In the article, she wrote: “The name Nigeria applying to no other part of Africa may without offence to any neighbours be accepted as coextensive with the territories over which the Royal Niger Company has extended British influence, and may serve to differentiate them equally from the colonies of Lagos and the Niger Protectorate on the coast and from the French territories of the Upper Niger.”
A former Africa correspondent for the Independent, Karl Maier, in the page 10 of his book entitled “This House Has Fallen” supported the historical claim that Shaw coined the name ‘Nigeria’.
“London finally settled on Nigeria, a name coined sixteen years before by Lugard’s future wife, Flora Shaw, in an article she wrote for the British establishment newspaper, The Times,’ Maier documented in the book.
Furthermore, a twitter handle, @historyintwists, posted on Twitter a scanned article detailing how the name “Nigeria” was suggested by Flora Shaw in the Times of London of the 8th of January 1897.
In addition, Nigeria’s Centenary Project published an article tagged: “Birth of the Nigerian Colony.”
The article stated that like so many modern African states, Nigeria is the creation of European imperialism. “Its very name – after the great Niger River, the country’s dominating physical feature – was suggested in the 1890s by British journalist Flora Shaw, who later became the wife of colonial governor Frederick Lugard. The completion of the British conquest in 1903 and the amalgamation of northern and southern Nigeria into the Colony and Protectorate of Nigeria in 1914.”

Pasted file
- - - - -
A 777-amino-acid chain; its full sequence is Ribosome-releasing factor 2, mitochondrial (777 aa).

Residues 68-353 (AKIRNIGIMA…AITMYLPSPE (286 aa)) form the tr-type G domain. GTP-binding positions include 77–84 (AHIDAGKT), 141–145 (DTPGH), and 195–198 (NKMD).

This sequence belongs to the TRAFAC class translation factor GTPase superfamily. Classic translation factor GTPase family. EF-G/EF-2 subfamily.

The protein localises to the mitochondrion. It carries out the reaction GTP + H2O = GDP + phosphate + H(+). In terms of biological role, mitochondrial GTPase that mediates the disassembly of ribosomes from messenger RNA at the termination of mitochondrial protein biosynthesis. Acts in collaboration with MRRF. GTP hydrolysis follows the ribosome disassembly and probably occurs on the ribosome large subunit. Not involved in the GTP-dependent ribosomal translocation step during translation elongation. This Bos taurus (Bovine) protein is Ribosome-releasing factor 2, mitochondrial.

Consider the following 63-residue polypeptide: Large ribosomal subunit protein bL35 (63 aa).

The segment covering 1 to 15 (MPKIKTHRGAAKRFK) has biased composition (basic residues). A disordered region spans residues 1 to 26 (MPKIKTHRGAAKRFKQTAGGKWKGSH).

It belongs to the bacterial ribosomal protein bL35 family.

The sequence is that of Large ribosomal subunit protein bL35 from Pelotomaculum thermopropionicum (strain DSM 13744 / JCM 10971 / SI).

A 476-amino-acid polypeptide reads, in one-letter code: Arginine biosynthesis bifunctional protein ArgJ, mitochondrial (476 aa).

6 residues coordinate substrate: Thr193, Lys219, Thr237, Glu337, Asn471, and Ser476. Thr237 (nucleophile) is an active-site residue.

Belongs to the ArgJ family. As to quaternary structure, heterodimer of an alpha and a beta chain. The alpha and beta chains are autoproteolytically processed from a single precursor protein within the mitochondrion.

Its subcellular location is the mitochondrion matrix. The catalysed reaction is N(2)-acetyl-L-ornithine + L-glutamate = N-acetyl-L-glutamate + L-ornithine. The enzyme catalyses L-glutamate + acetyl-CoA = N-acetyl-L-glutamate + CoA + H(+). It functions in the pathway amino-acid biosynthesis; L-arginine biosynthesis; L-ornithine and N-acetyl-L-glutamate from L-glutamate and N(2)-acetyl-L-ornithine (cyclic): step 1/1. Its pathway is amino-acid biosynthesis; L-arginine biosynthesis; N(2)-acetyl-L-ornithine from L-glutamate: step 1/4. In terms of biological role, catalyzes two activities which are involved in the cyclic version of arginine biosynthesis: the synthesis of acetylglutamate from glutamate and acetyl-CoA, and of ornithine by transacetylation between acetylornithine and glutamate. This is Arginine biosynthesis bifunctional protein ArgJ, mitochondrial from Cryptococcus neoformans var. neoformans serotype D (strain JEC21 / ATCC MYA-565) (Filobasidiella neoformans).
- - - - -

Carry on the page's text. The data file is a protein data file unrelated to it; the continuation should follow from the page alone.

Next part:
Evidence shows that the name suggested by Flora Shaw for the ‘Niger Area’ became a reality when “the Nigerian state emerged in 1914 after thousands of years of convergence of different ethnic groups in a geographical region subsequently coined’ Nigeria’ by Flora Shaw.”
Two researchers, Uzoma Osuala and Obinna Muoh published an article on the Research on Humanities and Social Sciences, asserting that “certainly, the British merged the various ethno-linguistic groups within the geographical terrain to create a country – Nigeria.” This happened in 1914, being 17 years after Flora Shaw suggested the name in an article published in The Times of London.
A historian, Ozibo Ozibo, said historical evidence supports the claim that Flora Shaw suggested ‘Nigeria’ for the ‘Niger Area’ “in the early days of the British colonial adventurism.”
Ozibo, who is a doctoral student in African History at the Michigan State University, United States of America, said the name recommended by Flora Shaw was eventually imposed on the ‘Niger Area’ by the British Government during the amalgamation in 1914 of the different pre-colonial nationalities under one political umbrella.
“In the origin, concept and imposition of nation-states in Africa, the interests of the colonial masters remained paramount,” he said. While the word Niger was not coined by Flora Shaw, Nigeria (assembled from Niger Area) was coined by Flora Shaw.
The researcher produced this fact-check per the Dubawa 2020 Fellowship partnership with Daily Trust to facilitate the ethos of “truth” in journalism and enhance media literacy in the country.